Last week, the home ministry decided to permit the use of English words in the notes that officials wrote in their files. To me, that sounded like “advantage: English". The circular laid down a condition that was even more curious. English words should be written in Devanagari script. The sound system of English and the Devanagari script do not make a good match. Try writing Kozhikode in Devanagari. “Marathon" written in Devanagari reads “my ra dhan". Release and result will be written as “releaj" and “rejult".

The news surprised me, as I believed that it would be seen as a political statement; that is, it would offend the sentiments of people who believed in pure Hindi as India’s national language. The ministry’s decision is a climbdown from the turbulent days of the Nehru-Shastri era, when the nation was divided on the issue of official language between the Hindi belt and the non-Hindi belt. The Constitution stated that in 1965, after the 15-year grace period given to English, the three words “or in English" would be deleted from its pages. Now we are putting English back.

The headlines said that Hinglish was going to be official. Indian language newspapers are already following the ministry’s directive. Dainik Jagran had the following English words in Devanagari script on the day the ministry released its circular: high court, India against corruption, mayor, overall champion, dry fruits, credit card, and share bazaar. These words do not become Hinglish words just by their Devanagari spelling. Sean Coughlan wrote in BBC News Magazine that Indian words “are borrowed and reinvented to make Hinglish". Prepone, timepass, airdash, cousin brother, and eve teasing are parts of Hinglish, and are likely to be marked as such in dictionaries. The Hinglish that developed in England is not the same as the Hinglish of India. Words like balti, a form of cooking, and the ubiquitous question tag innit appeared from the intermingling of different immigrant groups and native speakers in the UK.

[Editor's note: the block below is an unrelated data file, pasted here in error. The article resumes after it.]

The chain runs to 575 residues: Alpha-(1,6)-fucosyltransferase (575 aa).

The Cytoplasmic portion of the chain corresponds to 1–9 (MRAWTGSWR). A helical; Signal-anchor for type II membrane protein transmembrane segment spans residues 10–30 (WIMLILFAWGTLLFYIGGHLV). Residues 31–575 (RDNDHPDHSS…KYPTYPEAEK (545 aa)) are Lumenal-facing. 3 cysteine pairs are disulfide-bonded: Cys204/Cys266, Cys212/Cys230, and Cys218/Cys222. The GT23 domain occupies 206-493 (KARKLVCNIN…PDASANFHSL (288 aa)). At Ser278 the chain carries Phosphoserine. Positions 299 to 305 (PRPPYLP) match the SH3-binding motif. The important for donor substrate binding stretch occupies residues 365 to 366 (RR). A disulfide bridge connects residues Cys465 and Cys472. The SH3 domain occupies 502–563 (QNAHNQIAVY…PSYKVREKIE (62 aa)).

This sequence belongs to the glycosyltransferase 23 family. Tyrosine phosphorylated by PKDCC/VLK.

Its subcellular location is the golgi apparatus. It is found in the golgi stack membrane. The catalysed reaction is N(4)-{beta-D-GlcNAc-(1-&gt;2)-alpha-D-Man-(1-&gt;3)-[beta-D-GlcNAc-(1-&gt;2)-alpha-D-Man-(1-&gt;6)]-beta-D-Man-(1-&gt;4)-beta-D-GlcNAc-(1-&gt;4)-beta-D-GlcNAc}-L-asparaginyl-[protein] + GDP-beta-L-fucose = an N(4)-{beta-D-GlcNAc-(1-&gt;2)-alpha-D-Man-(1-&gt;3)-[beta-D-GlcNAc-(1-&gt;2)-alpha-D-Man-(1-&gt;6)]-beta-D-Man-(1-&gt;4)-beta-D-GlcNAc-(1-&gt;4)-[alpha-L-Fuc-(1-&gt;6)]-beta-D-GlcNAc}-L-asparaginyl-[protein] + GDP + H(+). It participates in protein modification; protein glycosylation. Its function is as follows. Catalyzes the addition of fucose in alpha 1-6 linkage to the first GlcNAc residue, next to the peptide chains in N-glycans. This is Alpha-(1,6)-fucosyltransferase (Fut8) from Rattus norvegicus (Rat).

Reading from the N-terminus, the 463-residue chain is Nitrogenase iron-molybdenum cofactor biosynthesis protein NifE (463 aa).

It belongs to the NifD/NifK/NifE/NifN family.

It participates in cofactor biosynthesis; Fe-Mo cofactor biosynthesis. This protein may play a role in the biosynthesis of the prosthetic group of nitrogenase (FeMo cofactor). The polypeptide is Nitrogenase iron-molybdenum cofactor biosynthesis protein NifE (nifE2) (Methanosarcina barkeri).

The whole exercise represents a recognition by the ministry that effectiveness of communication is vital, and if necessary, a mix of two or more languages should be encouraged. The writing can be as informal as our normal conversation. The message must easily get across.

A similar situation, on a smaller scale, was reported by The Scotsman. Here, too, the problem related to the effective use of language, and the authorities took a similar, bold decision. In the region of the Lothians in Scotland, doctors found that patients were unable to understand important health messages when they were written in a formal style.

As with Hinglish in the ministry in Delhi, the doctors decided that patients should get messages in text-speak and slang they are familiar with. About 23% of the area’s population is functionally illiterate, with meagre reading and writing skills. These people tend to fall ill easily, and doctors have decided to speak to them in their language. If slang conveys the message best, then use the slang. Besides slang, the doctors use known abbreviations and colloquialisms. The National Health Service has invited Edinburgh University to join its officials in developing a programme to improve communication between health officials and the public to ensure that help reaches everyone who needs it.

V.R. Narayanaswami is a former professor of English, and has written several books and articles on the usage of the language. He looks at the peculiarities of business and popular English usage in his fortnightly column.

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